Patrick Sulken gets top marks for both his music direction and his vocal and incidental arrangements, but conducting duties go to pianist Emily Cohn, joined in the show’s terrific live band by Allee Futterer on bass, Taylor Murphy on drums, and Ethan Sherman on guitar. (Sound designers Drew Dalzell and Alex Mackyol insure an absolutely perfect mix of amplified voices and instruments.)
There’s not much dancing per se in We Are The Tigers, but choreographer Jacob Brent keeps things high-energy with his musical staging. (I’d still recommend adding at least one full-length cheer number, since what we get are just brief snippets.)
Scenic designer Jay Heiserman makes impressive, colorful use of the Hudson Backstage’s extra-wide playing area and lighting designer Brandon Baruch works his accustomed magic throughout. Costume designer Haley Vigil’s character-defining outfits are spot-on each and every one.
Additional deserved program credits go to Matt Franta and Brandon Pugmire (fight choreography), Justin Ryan Brown (associate scenic designer, master carpenter), Matt Aument (orchestrations), and Evan Bernardin (general management).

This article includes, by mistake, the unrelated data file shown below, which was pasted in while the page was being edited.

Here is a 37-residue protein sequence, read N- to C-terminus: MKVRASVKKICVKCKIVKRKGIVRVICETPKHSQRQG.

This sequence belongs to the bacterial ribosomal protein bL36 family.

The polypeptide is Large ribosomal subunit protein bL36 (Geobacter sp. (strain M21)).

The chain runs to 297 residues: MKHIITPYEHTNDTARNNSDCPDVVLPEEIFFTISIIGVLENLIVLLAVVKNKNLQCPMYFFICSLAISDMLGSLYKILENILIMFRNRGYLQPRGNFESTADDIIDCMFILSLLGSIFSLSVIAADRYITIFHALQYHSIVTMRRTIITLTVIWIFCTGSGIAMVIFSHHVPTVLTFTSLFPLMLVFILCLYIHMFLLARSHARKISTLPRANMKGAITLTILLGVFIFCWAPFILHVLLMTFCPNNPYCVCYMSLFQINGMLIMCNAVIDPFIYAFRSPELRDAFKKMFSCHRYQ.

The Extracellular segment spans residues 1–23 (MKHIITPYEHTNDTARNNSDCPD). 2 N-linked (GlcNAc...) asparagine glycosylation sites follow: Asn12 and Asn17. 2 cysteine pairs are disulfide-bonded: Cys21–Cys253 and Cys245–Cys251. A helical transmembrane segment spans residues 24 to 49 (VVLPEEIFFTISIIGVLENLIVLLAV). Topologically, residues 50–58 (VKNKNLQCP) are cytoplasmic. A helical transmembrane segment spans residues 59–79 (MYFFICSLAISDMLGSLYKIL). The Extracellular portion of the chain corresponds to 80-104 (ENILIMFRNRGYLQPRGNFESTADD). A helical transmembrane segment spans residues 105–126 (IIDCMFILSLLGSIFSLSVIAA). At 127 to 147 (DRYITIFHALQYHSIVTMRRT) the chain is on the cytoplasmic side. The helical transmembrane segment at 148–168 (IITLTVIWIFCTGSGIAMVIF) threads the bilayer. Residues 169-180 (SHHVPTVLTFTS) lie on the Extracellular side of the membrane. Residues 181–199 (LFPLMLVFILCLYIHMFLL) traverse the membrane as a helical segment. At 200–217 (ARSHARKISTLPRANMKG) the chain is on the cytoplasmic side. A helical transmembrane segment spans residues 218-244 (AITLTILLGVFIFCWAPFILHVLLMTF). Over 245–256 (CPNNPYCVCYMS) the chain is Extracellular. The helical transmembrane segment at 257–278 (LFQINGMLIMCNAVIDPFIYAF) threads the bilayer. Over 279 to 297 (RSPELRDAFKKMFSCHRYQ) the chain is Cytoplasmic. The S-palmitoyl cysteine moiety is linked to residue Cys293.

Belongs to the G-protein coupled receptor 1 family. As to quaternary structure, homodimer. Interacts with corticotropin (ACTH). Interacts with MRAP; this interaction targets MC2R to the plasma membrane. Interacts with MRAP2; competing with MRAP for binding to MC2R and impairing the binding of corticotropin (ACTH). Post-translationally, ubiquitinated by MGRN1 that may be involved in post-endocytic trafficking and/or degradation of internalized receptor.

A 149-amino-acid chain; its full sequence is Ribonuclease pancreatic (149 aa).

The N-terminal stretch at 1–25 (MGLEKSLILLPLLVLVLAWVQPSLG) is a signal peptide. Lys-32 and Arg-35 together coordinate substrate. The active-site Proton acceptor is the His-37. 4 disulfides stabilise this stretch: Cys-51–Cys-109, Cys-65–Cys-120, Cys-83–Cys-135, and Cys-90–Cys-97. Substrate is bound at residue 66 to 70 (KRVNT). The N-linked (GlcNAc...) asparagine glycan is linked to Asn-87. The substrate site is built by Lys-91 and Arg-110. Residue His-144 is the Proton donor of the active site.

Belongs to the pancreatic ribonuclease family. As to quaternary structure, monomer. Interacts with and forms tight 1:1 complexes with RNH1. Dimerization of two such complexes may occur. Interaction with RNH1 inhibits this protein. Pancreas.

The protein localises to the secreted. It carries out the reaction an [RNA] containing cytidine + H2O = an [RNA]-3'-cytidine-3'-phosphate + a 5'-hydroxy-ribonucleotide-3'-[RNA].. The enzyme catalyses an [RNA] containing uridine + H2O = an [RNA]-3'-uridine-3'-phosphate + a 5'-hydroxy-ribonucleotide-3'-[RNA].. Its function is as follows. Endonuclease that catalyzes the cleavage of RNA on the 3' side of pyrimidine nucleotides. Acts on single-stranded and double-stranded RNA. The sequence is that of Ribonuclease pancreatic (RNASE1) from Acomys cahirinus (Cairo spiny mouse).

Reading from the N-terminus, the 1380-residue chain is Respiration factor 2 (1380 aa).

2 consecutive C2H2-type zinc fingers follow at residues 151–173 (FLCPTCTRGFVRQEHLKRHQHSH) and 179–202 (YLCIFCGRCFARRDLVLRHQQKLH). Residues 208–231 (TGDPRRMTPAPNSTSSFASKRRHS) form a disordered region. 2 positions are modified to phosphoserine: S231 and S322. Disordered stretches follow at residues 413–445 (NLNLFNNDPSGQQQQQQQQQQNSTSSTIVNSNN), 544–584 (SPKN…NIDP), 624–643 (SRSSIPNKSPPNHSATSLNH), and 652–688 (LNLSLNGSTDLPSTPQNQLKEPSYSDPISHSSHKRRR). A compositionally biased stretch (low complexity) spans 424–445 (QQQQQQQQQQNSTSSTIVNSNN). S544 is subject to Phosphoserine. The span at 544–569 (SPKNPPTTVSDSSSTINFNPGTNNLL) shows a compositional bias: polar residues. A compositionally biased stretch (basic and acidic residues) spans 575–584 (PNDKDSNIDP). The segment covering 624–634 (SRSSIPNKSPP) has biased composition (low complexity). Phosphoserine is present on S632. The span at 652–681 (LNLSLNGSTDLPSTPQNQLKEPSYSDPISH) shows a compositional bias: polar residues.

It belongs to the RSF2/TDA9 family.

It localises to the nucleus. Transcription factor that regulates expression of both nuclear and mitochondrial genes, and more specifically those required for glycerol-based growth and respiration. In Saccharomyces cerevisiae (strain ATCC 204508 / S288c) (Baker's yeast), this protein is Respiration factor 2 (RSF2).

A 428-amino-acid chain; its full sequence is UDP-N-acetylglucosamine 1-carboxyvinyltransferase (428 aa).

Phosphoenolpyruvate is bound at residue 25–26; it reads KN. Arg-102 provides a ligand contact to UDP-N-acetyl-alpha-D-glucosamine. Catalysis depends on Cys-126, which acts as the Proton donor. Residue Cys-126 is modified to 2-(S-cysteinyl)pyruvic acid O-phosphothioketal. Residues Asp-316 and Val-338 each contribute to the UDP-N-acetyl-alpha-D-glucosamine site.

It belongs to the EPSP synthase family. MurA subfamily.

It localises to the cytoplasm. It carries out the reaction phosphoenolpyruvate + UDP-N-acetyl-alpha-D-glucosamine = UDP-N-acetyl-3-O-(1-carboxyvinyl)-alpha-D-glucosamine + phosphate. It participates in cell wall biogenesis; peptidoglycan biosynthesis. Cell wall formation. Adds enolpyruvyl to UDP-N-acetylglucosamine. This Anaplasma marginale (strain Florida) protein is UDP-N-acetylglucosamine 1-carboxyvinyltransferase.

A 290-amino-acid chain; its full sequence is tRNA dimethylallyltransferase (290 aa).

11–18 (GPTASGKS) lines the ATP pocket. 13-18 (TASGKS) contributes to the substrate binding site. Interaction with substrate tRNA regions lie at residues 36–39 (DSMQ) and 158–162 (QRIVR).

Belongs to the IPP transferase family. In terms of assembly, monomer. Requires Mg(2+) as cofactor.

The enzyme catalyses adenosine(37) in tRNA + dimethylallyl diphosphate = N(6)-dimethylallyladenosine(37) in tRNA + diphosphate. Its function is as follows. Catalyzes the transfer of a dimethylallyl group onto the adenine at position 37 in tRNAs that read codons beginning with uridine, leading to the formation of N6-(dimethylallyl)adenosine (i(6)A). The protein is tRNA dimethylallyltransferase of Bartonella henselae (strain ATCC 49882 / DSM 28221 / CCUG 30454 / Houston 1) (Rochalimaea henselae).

Angela Sonner is stage manager and Shen Heckel is assistant stage manager/assistant director. Casting is by Michael Donovan Casting, Michael Donovan, CSA, and Richie Ferris. Matthew P. Hui and Geri Silver are producers.
Katie DeShan, Ashley Lynette Brown, and Patrick Riley are understudies.
Following a pair of major cheerleader-propelled musicals (Bring It On and Lysistrata Jones), one might well wonder if we need a third.
Well, perhaps we don’t really need another, but We Are The Tigers is such a rule-breaking treat that with some tweaking, there could well prove to be room for one more.
Hudson Backstage Theatre, 6539 Santa Monica Blvd., Hollywood.
October 10, 2105
Photos: Josh Rimmey